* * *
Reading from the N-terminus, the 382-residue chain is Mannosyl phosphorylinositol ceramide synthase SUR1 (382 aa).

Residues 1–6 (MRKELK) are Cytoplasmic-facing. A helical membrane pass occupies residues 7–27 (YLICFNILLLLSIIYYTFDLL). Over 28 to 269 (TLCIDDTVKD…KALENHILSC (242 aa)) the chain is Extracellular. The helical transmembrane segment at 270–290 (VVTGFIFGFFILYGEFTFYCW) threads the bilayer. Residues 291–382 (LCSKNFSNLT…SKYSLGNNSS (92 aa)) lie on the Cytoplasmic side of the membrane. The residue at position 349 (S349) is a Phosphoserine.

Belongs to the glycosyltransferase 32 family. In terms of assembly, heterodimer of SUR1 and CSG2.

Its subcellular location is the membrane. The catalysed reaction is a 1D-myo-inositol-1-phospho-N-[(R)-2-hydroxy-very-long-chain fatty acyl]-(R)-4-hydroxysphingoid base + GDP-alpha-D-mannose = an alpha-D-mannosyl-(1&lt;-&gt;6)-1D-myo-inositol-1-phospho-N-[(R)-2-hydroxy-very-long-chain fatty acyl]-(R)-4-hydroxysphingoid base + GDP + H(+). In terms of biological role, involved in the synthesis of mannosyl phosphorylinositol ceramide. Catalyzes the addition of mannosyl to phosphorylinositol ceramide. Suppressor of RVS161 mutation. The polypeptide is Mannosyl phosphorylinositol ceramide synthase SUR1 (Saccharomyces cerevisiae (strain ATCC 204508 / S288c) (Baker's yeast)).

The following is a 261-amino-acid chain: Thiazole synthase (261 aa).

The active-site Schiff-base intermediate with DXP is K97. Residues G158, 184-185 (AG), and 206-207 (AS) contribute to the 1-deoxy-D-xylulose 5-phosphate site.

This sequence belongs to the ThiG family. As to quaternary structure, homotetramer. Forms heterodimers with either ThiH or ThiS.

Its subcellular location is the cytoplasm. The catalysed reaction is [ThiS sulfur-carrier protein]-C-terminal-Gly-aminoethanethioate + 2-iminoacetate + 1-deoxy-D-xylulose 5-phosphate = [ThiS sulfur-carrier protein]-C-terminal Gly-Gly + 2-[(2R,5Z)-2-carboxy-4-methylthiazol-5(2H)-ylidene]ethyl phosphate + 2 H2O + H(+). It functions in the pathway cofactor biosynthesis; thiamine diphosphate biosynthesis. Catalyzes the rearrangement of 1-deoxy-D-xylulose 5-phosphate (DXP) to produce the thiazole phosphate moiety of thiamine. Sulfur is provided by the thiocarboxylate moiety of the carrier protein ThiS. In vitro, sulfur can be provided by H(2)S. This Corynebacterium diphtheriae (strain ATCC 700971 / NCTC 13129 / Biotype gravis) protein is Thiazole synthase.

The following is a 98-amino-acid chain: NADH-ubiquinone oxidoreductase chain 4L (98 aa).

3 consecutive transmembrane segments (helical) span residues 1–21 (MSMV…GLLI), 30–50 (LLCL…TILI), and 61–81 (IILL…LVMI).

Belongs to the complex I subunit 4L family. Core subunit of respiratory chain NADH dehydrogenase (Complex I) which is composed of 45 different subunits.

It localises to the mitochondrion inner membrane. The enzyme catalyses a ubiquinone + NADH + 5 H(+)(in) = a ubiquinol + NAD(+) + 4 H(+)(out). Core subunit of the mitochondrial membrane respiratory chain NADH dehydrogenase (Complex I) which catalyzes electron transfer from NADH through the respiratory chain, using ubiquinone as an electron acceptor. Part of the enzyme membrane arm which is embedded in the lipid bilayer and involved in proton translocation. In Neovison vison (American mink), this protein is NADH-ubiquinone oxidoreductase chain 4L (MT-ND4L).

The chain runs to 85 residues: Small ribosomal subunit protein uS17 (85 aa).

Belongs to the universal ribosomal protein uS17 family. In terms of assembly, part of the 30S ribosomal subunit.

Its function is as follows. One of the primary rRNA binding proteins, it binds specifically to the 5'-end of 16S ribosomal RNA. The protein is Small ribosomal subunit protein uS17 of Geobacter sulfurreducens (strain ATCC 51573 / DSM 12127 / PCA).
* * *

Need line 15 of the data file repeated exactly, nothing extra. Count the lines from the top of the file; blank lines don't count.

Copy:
Its function is as follows. One of the primary rRNA binding proteins, it binds specifically to the 5'-end of 16S ribosomal RNA. The protein is Small ribosomal subunit protein uS17 of Geobacter sulfurreducens (strain ATCC 51573 / DSM 12127 / PCA).